Aligning IT with your business strategy: the role of the CIO
Enterprises must prepare themselves for the increasing enmeshing of people, devices, content and services created by models, platforms and the services that support business. This increasing complexity requires an aligning of your IT strategy with your business strategy into a single strategic approach designed to meet increasing security concerns and address the risk related with increasing opportunities.
We explore how to position information and technology at the heart of your business strategy, the CIO’s role in shaping such a strategy, its components, where IT is embedded and how to continuously recalibrate to maximise business benefit.
Questions To The Panel Of Speakers
Refreshment Break Served in the Exhibition Area
Information security: defending your digital infrastructure
As is common within the enterprise landscape, every so often a new, dynamic threat appears and highlights the shortcomings in existing security architecture.
An effective and dynamic security architecture allows you to signpost how you should manage the evolving threat, what action to take following successful penetration and how to maintain a suitably aggressive posture.
Such threats emanate from well-funded criminals who are working to steal your data to benefit either themselves, third parties or state actors. To combat this, you must maximise the extent to which you are able to defend your digital ecosystem.
- Today’s threat landscape
- Threat character and motivation
- Adopting a zero-trust model
- Developing robust detection and incident response capabilities
Re-imagining mobile device trust
Mobile devices have long since evolved from consumer devices to become vital tools for enterprise activity. With this innovation comes an extra layer of trust that many businesses have yet secure.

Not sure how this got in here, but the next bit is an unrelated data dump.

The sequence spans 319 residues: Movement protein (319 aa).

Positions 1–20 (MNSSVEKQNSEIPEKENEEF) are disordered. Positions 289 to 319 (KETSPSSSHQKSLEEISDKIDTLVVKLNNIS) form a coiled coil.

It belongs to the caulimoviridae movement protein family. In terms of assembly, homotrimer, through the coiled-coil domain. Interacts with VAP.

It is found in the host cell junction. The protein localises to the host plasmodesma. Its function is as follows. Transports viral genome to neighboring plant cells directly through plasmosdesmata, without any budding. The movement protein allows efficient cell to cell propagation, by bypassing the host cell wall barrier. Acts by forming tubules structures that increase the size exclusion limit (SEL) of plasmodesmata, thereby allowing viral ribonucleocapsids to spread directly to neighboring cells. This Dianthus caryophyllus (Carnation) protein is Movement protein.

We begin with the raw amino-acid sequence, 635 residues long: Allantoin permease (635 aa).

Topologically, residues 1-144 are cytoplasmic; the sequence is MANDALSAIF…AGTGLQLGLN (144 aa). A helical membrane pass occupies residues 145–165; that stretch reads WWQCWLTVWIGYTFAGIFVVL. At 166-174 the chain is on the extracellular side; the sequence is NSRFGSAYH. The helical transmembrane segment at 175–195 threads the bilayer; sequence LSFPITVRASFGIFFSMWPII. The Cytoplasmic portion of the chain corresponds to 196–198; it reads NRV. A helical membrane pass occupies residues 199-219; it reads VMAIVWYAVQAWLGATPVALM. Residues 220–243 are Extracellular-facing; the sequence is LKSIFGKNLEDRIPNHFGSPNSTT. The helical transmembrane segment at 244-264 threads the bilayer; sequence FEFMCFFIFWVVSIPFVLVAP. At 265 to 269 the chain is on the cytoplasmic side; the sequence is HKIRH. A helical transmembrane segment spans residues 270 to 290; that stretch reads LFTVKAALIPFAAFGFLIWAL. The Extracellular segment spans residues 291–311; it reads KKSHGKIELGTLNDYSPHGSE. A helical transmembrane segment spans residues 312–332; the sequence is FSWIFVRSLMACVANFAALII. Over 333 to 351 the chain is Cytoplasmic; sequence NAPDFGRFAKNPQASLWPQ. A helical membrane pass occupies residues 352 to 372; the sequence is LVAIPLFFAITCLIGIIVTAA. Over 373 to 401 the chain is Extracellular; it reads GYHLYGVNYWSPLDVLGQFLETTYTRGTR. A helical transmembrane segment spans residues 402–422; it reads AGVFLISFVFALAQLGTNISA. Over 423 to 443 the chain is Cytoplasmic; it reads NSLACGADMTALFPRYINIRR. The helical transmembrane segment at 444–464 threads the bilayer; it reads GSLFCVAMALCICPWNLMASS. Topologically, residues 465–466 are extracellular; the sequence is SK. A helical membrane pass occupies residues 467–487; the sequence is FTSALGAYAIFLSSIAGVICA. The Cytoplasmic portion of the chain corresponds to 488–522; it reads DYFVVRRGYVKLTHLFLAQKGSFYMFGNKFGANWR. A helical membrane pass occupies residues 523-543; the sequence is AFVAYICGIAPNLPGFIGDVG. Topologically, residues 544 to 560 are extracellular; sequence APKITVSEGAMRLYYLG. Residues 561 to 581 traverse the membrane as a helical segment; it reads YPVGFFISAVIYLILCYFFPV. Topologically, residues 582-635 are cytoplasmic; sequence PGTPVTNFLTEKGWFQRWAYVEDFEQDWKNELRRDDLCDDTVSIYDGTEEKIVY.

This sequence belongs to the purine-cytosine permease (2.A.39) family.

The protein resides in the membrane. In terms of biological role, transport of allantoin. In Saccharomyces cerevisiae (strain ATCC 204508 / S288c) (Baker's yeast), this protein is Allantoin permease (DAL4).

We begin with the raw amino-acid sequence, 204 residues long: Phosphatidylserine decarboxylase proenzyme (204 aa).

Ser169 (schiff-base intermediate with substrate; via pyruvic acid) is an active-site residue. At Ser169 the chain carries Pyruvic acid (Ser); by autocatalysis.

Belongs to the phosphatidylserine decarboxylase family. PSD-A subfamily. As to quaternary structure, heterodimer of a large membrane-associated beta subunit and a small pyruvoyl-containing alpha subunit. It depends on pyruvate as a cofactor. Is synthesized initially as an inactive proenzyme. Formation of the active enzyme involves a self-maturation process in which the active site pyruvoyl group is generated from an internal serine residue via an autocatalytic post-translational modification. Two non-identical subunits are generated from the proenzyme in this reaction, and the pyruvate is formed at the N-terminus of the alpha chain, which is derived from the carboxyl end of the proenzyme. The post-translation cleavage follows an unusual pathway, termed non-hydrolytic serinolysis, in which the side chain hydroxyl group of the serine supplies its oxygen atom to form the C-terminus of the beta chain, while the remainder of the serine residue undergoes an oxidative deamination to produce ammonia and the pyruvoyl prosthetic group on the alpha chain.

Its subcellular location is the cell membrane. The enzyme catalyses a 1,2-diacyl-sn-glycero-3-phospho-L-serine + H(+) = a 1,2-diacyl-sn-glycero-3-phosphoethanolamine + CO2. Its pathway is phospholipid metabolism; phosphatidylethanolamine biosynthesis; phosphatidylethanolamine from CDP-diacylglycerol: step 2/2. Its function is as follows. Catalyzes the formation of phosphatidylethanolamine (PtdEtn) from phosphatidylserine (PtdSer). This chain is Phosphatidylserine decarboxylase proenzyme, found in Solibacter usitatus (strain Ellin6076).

Harnessing the mobile ecosystem is a difficult task given the complexity of such devices in terms of how they are produced, and the potential of external interference achieved through hacking the components which make up the device; from the apps to the chips.
We address, the anatomy of mobile devices and the threat posed from apps, operating systems, firmware, hardware and how you can begin to build trust at the hardware level by resolving shared processing limitations and chip-based vulnerabilities.
Questions to the Panel of Speakers and Delegate Movement to the Seminar Rooms
Networking Lunch Served in the Exhibition Area
Session Two – Aligning governance & strategy with technology
- Designing secure IoT devices
- State of application security
- Deploying CASB in the cloud
- Architectural trends in IAM
- Centralised risk management
- Deception as a key security tool
- Preventing highly evasive attacks
Conference Chair’s Afternoon Address
Securing IoT: enhancing enterprise visibility
Making assumptions about your enterprise’s connectivity security is an error many make when utilising such high technology for personal and industrial use.
The degree of connectivity offered by IoT is impressive, but so too is the risk in security it represents as the organisational attack surface continues to expand; the more device types and form factors that are required to deal with, the more difficult it is to maintain visibility.
- Penetration testing beyond traditional boundaries
- Use attacker tools and techniques to test IoT devices
- Deploy effective change control & network security access controls
- Moving beyond a baseline of security
The role of automation in application security
The reality is that application security is worsening. Throughout 2018 applications have continued to provide malicious hackers with ease of access compared to other potential attack vectors. The question is why?